Flip side of the sex kitten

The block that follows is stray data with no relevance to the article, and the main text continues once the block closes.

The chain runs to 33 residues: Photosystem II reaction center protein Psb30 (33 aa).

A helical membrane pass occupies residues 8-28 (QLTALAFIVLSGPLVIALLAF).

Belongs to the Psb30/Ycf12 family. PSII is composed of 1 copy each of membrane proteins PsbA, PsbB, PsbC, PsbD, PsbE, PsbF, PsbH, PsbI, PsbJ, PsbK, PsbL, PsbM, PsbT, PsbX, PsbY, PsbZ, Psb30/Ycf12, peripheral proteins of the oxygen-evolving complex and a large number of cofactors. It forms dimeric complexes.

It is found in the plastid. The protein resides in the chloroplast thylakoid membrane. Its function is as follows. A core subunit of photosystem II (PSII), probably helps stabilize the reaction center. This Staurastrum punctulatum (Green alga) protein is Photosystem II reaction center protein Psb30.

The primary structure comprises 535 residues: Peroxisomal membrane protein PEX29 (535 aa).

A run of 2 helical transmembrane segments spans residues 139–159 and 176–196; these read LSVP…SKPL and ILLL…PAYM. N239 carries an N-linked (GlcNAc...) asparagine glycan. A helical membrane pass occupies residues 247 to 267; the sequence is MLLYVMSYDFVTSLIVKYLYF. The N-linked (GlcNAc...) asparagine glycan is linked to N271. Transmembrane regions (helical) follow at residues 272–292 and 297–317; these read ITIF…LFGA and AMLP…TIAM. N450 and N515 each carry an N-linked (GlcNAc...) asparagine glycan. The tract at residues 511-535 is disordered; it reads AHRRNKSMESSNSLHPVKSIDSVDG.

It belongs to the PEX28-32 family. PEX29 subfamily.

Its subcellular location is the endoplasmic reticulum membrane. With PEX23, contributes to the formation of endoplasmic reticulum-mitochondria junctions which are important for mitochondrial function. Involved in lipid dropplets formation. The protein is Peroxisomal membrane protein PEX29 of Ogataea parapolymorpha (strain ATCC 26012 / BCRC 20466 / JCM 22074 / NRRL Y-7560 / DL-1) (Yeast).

Khomeini gives them rights, but makes no pretence of equality. He has written that women have a right to education. But only under certain conditions. A woman can be taught by a man only if her face is covered, and all contact in the classroom is forbidden. 'If contact is inevitable,' declares Khomeini, 'she must give up her studies.' And the new constitution of the Islamic Republic gives sweeping powers to the clerical leadership of the nation. Women are excluded from the clergy by the Koran and by Khomeini. So why 'oh why' do so many thousands of Iran's women support the Islamic regime? This was the question in my mind when a friend took me one night to a meeting of the Society of Islamic Revolutionary Women. The group is led by Azam Taleghani, the daughter of Ayatollah Taleghani, a church leader as popular and beloved as Khomeini. The meeting was in an ordinary apartment building in Tehran. As we entered I saw about twenty-five women sitting in a circle on the floor of a large room bare except for the beautiful Persian rug. All were wearing head scarves, pulled low over the forehead, to cover every strand of hair. Taleghani herself was draped in heavy black, a big woman with a plain, powerful face. She commanded attention. This was a campaign meeting, as she and several others were candidates for the new parliament. The women in the group were intelligent and well-educated. Among them was Azam Taleglnani's sister Vahideh, a doctor of psychology. And Akram Hari, who spoke with me in English, had earned her Masters in mathematics at the University of California. SAVAK dismissed her from the University of Tehran for political views, which she insisted on bringing into the classroom. Hari believes fervently in a new society built on Islamic custom, and Koranic law. She finds woman's place in that system perfectly satisfactory. The Prophet Mohammed recognized women as the partners of men and gave rights and respect beyond anything they had had in that part of the world. 'If women are expected to cover themselves, this is a good thing,' explains Hari. 'It is to encourage modesty, to make women use their brains instead of exploiting their sexual attractiveness.' But why aren't the men required to be covered? 'They are, but not so much as women, who have more sexual power.' Hari believes that the role of childbearing is more important than any other in society, and that as mothers, women are the eternal flame of Islamic morality. She and the others want to combine that with a career, professional or political. But in wearing the veil or even the headscarf, are they not accepting the doctrine that will ultimately block these ambitions? Mohammed gave women rights. But he did not give then equal rights, any more than Khomeini does. Hari and the others were willing and anxious to discuss these issues with me. But they could not see the connection I see between the veil and inequality. There are other women's organizations that stand for a more rigorous roster of women's rights. Right after the revolution they marched bareheaded in the streets and paraded in front of the President's office demanding full freedom. They were attacked by militant Islamic men. Such women are mainly of the middle class, the ones who were affected irreversibly - for better or worse - by the Shah's western innovations. There are few outside Tehran. Iran is still largely a peasant country. The people live close to the land and the Koran. Both Westernization and Revolution passed over their heads like sandstorms in the centuries old desert. Khomeini came to save The Faith from the Shah, so the women flock to him in black robes they have worn for hundreds of years. Their lives and laws are of another world and time than ours. This winter a young man killed his sister, claiming she was pregnant by one of the Americans now held hostage. She had shamed the family. The hostage, a marine named Michael Moeller, is alleged to have had an affair with the girl. Moeller is to go on trial. The brother is not. But before we all go off feeling superior to these people that let brothers murder sisters, note that American concern has centred on the fate of Moeller. 'The only thing that raises this above the level of a news dispatch,' wrote Time Magazine, 'is the fact that an American soldier may go on trial. The girl apparently doesn't matter.' Just a whore. Which brings us back to original sin. As long as fear and loathing of the female lurks in the male psyche, equality is a myth. Simone de Beauvoir observed that from Cuba to Iran, women are promoted alongside men to do the dirty work of the revolution. Until it's won. Then they're demoted again. It's at that moment of victory, she said, at a Paris rally in support of women's rights in Iran, that the victory must not be lost.